The Cult of the Tokyo Arcade
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For those outside of it, Japanese culture can seem impenetrable, like an enclosed terrarium that breeds fascinating, inexplicable visions, ideas, and customs. And within it, one will find an even more insular subculture, one centered around the steadfast phenomenon of Japanese video games.
Subculture can hardly be used to describe the cult of the Japanese arcade, which is the subject of a new documentary called 100 Yen: The Japanese Arcade Experience. Producer Brad Crawford burrows deep into downtown Tokyo, where five story buildings filled with arcade cabinets extend their neon signs outward and tower over the narrow streets. "Welcome to Japan," the film’s Indie GoGo campaign explains, "a place where the arcades of the 80s and 90s not only exist but thrive and have evolved into an elaborate, unmatched gaming experience."
The trailer gives a glimpse of sights we may have seen before: a line of Japanese youth, seated stationary before a row of arcade cabinets; a duo moving effortlessly on a neon platform to a manic display of light and sound; a gamer crammed into a booth, eyes fixed on a screen while fingers coordinate joystick movements and button-mashing. Meanwhile a voiceover tells us in Japan, “it’s not fun; it’s our life to be the best.” We were particularly intrigued by the teaser’s peek into the architecture of Japanese arcades: “As you get more involved with games, you’ll find yourself heading higher and higher in the arcade. That’s essentially how the arcades are designed,” another voiceover explains. Looks like this documentary may take us to the top floor.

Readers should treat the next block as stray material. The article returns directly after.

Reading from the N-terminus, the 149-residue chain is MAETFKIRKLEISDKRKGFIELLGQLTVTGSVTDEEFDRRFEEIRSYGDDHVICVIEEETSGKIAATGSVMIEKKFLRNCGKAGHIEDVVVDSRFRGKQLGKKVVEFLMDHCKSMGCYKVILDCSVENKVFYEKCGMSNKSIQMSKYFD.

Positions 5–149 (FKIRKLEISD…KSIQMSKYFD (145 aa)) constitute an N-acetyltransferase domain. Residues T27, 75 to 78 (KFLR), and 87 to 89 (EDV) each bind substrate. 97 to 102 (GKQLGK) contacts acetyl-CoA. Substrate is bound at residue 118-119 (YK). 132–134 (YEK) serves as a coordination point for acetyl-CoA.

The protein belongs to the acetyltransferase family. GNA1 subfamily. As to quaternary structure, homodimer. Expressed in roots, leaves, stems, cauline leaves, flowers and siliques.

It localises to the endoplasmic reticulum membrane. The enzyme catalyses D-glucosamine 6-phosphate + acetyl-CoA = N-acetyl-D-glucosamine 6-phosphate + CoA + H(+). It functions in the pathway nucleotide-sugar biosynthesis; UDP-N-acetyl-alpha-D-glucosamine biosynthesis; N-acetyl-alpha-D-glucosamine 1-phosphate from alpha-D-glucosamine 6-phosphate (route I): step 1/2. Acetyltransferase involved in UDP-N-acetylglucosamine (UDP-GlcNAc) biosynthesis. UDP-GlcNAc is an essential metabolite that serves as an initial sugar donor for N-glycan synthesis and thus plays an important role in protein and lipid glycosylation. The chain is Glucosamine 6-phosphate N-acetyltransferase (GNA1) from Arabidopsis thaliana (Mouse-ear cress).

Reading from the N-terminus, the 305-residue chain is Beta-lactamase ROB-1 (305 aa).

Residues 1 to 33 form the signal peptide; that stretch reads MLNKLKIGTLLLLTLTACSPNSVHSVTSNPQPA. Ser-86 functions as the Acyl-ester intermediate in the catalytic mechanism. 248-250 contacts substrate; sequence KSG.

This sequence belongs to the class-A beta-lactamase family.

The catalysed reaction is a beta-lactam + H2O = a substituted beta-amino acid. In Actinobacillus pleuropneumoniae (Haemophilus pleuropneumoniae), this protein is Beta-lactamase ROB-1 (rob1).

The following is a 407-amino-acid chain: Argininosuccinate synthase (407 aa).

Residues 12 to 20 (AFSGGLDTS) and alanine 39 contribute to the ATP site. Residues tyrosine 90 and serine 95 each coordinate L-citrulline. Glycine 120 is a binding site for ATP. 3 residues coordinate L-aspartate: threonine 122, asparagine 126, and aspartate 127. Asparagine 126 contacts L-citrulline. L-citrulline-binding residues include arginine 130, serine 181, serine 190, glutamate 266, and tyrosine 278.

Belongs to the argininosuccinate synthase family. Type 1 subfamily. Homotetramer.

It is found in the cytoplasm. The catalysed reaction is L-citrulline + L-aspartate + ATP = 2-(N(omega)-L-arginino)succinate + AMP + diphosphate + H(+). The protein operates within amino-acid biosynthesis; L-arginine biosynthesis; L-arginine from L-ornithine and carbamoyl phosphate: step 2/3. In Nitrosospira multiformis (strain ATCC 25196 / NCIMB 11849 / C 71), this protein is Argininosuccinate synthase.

This post originally appeared on Architizer, an Atlantic partner site.